Your Elected Officials
you care about bringing media access to your community, the most
important thing you can do to help is also the easiest: contact
your elected officials! Cable franchises are essentially real estate
contracts negotiated between the cable company and a municipality,
so the bottom line responsibility for getting a good deal rests
with public officials.
make this happen!
Speak out at Troy City Council meetings.
Send letters to local elected officials.
Email and/or call the Mayor and Troy City Council.
Tell your friends about the effort to organize
access. (Flyer download)
out at Troy City Council meetings,
first Thursday of every month at 7:00 PM in the Council Chambers
on the second floor of City Hall.
few tips when addressing the council
1. Be nice! The elected officials responsible for negotiating the
cable contract with Time Warner have a lot of important issues confronting
them, of which this is just one. The last thing you want to do is
anger them when they're already being asked to put a significant
amount of their time and energy toward understanding the complex
and ever-changing world of cable franchise negotiations.
2. Keep it simple!
Remind your elected officials that the cable contract is a basically
real estate deal that outlines what citizens get for letting the
cable company use public property (streets, sidewalks and other
rights-of-way). They're negotiating on your behalf--tell them you
want them to get the best deal possible!
3. Be brief!
Tell your representatives that you just want what hundreds of other
municipalities already have--a community media center with the resources
necessary to take full advantage of the public, educational and
government access channels on cable. Plus an I-Net (Institutional
Network) that connects city government, schools, and other municipal
buildings and helps save taxpayer money.
4. Be realistic!
You don't have to come across like a rocket scientist to speak out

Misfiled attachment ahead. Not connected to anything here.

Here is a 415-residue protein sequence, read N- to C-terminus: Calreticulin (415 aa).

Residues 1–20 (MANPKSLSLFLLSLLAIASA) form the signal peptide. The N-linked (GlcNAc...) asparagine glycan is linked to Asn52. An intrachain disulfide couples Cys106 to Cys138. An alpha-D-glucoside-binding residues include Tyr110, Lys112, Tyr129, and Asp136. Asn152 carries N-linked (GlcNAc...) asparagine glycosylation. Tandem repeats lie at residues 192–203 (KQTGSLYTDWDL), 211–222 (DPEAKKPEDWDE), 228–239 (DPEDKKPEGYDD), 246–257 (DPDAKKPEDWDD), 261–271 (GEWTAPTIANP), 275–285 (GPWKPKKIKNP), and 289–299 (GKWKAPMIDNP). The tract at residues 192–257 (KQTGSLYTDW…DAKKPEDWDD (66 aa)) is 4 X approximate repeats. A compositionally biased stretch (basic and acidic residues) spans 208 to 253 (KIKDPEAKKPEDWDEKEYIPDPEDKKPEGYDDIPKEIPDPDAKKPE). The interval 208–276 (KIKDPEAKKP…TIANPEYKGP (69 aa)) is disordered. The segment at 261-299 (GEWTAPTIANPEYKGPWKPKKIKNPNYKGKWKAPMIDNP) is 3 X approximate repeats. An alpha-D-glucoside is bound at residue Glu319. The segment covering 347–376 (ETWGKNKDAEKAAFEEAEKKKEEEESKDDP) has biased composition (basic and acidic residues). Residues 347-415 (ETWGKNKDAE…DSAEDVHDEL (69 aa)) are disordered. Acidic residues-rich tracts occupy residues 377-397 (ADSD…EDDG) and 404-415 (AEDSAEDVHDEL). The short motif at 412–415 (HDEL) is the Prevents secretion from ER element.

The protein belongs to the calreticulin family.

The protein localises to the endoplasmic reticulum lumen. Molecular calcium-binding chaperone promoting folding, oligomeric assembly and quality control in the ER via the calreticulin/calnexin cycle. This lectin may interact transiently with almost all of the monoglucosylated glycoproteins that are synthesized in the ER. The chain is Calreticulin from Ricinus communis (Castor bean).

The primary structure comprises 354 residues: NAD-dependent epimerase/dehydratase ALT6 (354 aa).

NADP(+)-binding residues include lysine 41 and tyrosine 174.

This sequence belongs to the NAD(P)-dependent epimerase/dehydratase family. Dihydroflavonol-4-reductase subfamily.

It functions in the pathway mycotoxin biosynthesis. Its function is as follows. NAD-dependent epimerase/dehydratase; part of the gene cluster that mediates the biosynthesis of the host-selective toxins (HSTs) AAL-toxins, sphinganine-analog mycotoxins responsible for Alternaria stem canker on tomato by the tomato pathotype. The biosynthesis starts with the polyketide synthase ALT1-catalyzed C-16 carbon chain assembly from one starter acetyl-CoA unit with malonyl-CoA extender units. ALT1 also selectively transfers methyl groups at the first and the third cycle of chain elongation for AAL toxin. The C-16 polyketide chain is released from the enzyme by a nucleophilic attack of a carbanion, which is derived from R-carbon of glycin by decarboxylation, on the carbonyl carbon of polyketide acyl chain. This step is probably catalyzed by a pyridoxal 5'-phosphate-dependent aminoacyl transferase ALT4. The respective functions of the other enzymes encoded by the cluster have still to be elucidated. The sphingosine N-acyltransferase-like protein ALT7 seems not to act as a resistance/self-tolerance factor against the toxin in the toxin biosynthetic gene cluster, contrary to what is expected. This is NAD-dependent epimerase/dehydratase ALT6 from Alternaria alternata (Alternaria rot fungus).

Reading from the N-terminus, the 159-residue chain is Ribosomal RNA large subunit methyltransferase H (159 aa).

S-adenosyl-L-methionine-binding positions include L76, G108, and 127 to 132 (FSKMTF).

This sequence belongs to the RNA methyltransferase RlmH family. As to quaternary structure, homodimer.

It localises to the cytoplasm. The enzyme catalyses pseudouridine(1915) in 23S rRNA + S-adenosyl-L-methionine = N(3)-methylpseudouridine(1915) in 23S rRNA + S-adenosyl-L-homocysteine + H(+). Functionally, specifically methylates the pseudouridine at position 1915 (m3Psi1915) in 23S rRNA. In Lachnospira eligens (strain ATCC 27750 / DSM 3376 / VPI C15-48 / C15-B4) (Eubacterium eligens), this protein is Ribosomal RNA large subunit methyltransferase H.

effectively. There's a fortune at stake in every cable franchise
so, as with any complex negotiation, the city should employ expert
help to get the best possible deal. All you need to do is convince
your elected officials to take this issue seriously and not cave
in to the cable company.
5. Be creative!
What aspects of public access mean the most to you? Church services
for shut-ins? Televised government meetings? Educational programming?
Local sports? Music programming? Arts and culture? Local history?
Public safety information? Activities for young and senior citizens?
Media literacy training? A place to learn computer skills? You get
the idea--public access television can open up a new world of possibilities
for the public, and help expose the great things about life in this
6. Be persistent!
Don't let this opportunity slip away. The cable company knows millions,
even billions, of dollars in revenue will flow from this contract--they
will fight long and hard to keep as much of it as possible. The
cable franchise defines how citizens will benefit. Elected officials
have to be reminded of their responsibility to negotiate the best
possible contract, even if doing so is hard work.
7. Be grateful!
Thank them for their time, their attention, for allowing you to
speak--and for their support of public access community television.
Send letters to local elected officials. (very important)
your own support letters to local elected officials. If you don't
have time to write your own, then here are sample letters to send
to Troy City Council President Marjorie Mahar DerGurahian,
Troy Mayor Harry Tutunjian and State Senator Joseph
Bruno. Print them, sign your name and address, and mail.
Keep sending letters. The stamp is a symbol of how vaulable your
from a PDF file (download) quick and easy
from your web browser, don't forget to hit your back
button to return
Email and/or call the Mayor
and Troy City Council.
them what you think.
Mayor and all of Troy City Council at once with this link
your friends about the effort to organize access. (Flyer)
the community access television flyer.(pdf)
flyer to people you know.
flyer in a public space.